According to the Air Berlin website the carrier has now confirmed that it will cease operation of all long haul flights effective 15th of October 2017, however many destination shut down much earlier than that.
When I wrote about a rumor of this being in the making a few weeks ago (see here) nobody could put a finger on it yet when Air Berlin would finally pull the plug but now the matter has accelerated as the leasing companies began to ask for their planes back.
Air Berlin’s latest announcement can be found right on their website (access here).
airberlin will need to cease its long-haul flight operations by 15 October 2017, as the aircraft leasing companies are gradually withdrawing their Airbus A330 jets. The connection between Dusseldorf and Los Angeles will therefore be discontinued on 25 September 2017. Further cancellations will follow on 16 October 2017. On 29 September 2017, airberlin will discontinue services between Hamburg and Munich and between Cologne/Bonn and Munich. We regret the inconvenience for our passengers.
Status: 25. September 2017
So here we have it. Duesseldorf – Los Angeles is gone effective today (September 25th) with more to come as Air Berlin also thins out their domestic network cutting flights to/from Munich.
No doubt that ‘further cancellations will follow on 16 October 2017’ pretty much means the end of Air Berlin’s operations as we know it.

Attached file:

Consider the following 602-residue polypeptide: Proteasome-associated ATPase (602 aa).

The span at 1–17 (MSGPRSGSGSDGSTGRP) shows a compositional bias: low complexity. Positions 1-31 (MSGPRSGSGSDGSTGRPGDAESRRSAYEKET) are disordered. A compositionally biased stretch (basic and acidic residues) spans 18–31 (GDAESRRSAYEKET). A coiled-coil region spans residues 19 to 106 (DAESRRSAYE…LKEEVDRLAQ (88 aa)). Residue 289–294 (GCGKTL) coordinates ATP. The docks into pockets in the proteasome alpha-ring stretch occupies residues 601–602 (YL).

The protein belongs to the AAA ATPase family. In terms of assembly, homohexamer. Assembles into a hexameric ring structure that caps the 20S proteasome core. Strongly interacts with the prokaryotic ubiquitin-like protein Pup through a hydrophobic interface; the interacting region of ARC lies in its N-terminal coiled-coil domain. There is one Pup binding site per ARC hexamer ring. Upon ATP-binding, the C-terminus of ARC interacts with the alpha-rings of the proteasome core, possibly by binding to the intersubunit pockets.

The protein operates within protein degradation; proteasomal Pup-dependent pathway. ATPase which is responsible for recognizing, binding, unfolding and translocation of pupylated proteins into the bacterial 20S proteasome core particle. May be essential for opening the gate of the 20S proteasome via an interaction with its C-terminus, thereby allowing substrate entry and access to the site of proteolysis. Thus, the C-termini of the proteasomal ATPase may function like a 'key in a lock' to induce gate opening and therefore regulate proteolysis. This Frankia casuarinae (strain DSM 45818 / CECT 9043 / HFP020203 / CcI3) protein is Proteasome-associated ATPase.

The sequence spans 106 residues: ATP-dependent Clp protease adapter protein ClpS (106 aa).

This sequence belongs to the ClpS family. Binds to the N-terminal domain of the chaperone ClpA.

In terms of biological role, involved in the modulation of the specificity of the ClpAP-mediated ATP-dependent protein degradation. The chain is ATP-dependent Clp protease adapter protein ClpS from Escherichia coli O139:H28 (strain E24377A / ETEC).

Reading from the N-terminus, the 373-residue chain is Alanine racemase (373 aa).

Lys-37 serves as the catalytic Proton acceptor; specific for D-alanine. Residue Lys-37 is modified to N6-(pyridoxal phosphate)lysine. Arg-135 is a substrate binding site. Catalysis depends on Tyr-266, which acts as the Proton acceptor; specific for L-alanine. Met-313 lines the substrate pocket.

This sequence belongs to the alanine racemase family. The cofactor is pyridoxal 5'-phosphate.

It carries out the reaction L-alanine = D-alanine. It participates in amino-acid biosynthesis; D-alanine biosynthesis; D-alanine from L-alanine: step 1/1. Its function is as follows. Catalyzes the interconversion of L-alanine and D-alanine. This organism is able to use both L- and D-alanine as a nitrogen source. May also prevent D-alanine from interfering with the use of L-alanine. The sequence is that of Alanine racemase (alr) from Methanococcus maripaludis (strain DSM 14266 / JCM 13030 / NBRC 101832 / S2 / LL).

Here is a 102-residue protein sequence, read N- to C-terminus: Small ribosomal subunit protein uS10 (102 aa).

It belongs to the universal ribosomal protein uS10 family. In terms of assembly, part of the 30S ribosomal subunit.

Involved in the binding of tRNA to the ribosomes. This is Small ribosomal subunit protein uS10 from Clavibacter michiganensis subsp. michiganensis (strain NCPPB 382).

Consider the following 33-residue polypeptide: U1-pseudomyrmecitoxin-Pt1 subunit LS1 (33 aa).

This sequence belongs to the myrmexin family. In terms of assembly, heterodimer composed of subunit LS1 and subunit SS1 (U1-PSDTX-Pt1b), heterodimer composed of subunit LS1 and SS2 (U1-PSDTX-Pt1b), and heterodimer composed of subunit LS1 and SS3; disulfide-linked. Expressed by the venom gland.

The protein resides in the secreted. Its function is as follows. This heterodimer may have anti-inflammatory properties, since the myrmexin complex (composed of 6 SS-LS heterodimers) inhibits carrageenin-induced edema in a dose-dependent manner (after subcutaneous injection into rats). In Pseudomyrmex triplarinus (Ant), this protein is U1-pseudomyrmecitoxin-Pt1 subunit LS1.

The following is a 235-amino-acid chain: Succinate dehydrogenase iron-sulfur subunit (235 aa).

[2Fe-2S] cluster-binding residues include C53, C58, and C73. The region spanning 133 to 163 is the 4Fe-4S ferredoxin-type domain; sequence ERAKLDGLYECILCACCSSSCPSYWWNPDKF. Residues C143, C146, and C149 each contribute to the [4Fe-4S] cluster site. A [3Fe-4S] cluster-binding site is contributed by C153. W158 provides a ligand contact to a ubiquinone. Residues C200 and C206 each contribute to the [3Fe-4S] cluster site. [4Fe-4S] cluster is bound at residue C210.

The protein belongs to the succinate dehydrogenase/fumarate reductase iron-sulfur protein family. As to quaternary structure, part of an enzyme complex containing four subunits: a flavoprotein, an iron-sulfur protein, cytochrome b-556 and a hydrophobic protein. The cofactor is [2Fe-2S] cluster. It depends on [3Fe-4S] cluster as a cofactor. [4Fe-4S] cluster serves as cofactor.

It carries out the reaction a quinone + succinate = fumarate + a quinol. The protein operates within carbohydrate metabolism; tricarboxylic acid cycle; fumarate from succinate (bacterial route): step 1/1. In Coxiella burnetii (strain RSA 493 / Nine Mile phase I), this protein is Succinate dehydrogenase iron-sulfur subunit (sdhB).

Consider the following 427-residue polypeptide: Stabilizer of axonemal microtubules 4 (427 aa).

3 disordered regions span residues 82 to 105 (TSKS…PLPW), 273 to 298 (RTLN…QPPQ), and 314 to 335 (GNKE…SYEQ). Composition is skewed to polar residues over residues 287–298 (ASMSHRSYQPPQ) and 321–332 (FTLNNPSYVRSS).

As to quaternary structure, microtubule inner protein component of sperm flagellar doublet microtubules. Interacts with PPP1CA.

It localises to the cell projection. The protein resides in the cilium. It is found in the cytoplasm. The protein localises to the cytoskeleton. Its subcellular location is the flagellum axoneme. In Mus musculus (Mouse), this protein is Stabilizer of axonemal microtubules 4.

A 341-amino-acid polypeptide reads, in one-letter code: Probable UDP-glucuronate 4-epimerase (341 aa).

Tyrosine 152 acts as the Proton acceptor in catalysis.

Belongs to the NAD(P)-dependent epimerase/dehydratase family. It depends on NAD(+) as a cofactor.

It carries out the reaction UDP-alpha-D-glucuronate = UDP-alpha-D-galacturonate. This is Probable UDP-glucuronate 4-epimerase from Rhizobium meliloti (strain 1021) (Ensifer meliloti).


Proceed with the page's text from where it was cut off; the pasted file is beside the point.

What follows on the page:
And then of course there is the matter of the passengers affected by this whole mess.
All airberlin passengers will be informed of the status of their booking. This will be in the form of either a cancellation confirmation or a rebooking confirmation. Passengers for the affected flights will be rebooked on alternative flights wherever possible. Whether or not your flight can be rebooked will depend on the availability of alternatives.
For passengers who booked their plane ticket directly with airberlin, the following applies: for tickets purchased after the insolvency filing on 15 August 2017, we will reimburse the purchase price free of charge. Passengers affected may submit any additional costs incurred via the website www.airberlin.com/complaint. Tickets that were booked before the insolvency filing cannot currently be reimbursed due to insolvency regulations.
While newly purchased tickets will receive rebooking and accommodation to other carriers, old tickets are left in the cold and passengers have to fight for themselves as long as they booked a standalone flight with Air Berlin (on Air Berlin ticket stock).
The bids for Air Berlin as a company were received and are now being evaluated. It’s widely expected that Lufthansa will receive the most lucrative parts of the airline. Meanwhile pilots have called in ‘sick’ as an inofficial strike against working conditions. I’m surprised the leasing company would withdraw the aircraft now pretty much bringing Air Berlin’s operations to a sudden halt. Aren’t they getting paid at all anymore or is this a secret handshake deal behind the scenes with Lufthansa to bring this charade to a quick end?
There has been some discussion if people are able to successfully claim their money back as a charge back from a credit card company and while some report they were unsuccessful with this, others reported a positive result. You might just as well go for it if you’re affected by an Air Berlin cancellation on old tickets. What do you have to lose?